A lot of Funeral/Death Doom bands seem to focus purely on despair/darkness (which is fucking awesome), and the ones who do try to add that contrast end up sounding cheesy and almost campy. If your albums were a slow moving storm, there’s always a ray of sunlight in the eye. I have to ask, do you add these aesthetic qualities to your music purposefully?

(Déhà) : I believe yes. I like to believe that Slow is mostly narrative, whereas other bands are a simple, crushing smash of despair in the face. Everyone can interpret it in his or her own way. I find Gaïa being insanely positive, for example.

(Lore) : I don’t know… I think it comes naturally rather than we spend a lot of time thinking about and perfecting aesthetics. It is what makes Slow Slow in the first place. Everything is very sincere, it is not merely an image we are trying to create of ourselves. We feel very deeply, both positive and negative feelings, and try to express this in our music. There’s always a spark of light somewhere in the darkness, if you choose to look for it hard enough.

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It seems like, with the advent of the internet, a lot of artists simply write songs until they have enough to fill an album, and then release it. I’m certainly not the first person to notice it, but the “full album” is a disappearing art-form.

With Slow, it seems like your focus is more on writing the album as a whole (musically and conceptually) – where each of the individual pieces is part of a greater narrative and the albums are meant to be listened to in their entirety. Am I imagining this, or is that the case?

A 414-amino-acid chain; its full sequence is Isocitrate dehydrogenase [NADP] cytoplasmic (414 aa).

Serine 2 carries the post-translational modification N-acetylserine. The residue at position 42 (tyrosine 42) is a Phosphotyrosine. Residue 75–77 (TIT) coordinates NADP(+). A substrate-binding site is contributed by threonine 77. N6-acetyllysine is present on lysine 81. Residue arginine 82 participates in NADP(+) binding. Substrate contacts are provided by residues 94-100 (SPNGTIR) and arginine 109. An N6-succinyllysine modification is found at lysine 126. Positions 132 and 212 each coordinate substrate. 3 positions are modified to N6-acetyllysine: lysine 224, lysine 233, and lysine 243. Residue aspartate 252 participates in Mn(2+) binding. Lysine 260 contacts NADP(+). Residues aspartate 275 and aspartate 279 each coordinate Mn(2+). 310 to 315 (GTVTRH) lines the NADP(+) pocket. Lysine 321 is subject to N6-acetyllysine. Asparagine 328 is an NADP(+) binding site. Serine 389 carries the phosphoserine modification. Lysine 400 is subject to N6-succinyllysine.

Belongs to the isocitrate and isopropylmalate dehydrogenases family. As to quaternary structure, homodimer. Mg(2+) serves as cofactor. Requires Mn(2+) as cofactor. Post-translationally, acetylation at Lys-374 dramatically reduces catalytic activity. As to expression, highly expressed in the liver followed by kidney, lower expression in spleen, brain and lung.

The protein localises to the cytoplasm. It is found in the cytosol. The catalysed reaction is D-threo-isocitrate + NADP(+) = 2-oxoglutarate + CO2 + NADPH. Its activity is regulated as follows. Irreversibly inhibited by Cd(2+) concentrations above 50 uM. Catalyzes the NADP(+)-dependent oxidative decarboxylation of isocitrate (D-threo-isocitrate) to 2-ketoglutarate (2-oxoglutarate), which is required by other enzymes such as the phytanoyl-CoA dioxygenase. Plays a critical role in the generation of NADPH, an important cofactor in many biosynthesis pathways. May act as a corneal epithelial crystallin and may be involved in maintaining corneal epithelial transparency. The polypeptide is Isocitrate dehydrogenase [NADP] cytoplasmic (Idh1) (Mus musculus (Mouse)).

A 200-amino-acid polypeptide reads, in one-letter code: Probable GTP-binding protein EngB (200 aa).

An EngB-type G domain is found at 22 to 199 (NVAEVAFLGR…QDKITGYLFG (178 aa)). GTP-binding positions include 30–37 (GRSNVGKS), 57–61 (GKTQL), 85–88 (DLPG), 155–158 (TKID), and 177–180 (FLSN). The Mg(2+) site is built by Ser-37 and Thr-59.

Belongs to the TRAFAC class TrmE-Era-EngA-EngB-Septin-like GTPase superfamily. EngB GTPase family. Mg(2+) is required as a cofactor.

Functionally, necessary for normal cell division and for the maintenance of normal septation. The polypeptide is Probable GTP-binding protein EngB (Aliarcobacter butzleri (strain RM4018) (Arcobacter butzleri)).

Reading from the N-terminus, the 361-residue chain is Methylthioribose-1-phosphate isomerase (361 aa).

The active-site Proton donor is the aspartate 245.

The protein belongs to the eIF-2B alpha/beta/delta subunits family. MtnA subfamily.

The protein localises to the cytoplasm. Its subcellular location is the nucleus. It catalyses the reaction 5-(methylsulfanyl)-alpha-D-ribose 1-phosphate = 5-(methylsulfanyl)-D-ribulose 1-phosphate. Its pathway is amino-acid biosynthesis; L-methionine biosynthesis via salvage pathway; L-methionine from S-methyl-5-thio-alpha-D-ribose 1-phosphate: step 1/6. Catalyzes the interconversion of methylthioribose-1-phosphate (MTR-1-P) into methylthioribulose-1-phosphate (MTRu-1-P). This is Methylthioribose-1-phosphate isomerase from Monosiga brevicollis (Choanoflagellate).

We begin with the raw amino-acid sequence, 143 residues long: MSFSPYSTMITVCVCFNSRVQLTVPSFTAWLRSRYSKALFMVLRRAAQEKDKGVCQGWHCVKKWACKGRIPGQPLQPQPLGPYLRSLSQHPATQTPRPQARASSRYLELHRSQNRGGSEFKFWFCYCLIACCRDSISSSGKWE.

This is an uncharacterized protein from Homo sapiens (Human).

(Déhà)
: This is the case indeed. Every album for Slow, as stated, is narrative and brings forth a story. Gaïa… Well I believe it speaks for itself, as well as Mythologiae and the (definitely greek) content, while Oceans….

(Lore)
: I agree with Deha. We aim to create ‘a whole package’ rather than ‘just an album’ because it gives everyone so much more satisfaction. The songs on Oceans are indeed meant to be listened to as one full song – that way you will truly hear how the story unfolds.

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Is there anything else you’d like readers/listeners to know or to keep in mind in regards to Slow?


(Déhà)
: We are working on album VI right now, which is going to be a little different, but will contain the same crushing doom music. I would dare say that it is be a bit more ‘experimental’.

(Lore)
: That we are very thankful for all the reactions and support we receive from them. Furthermore, what Deha said. We are constructing a small monument as we speak, so keep your eyes and ears wide open.

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So, VI is being recorded as you read this, and Lore is taking over bass duties and arrangements. Fuck yes.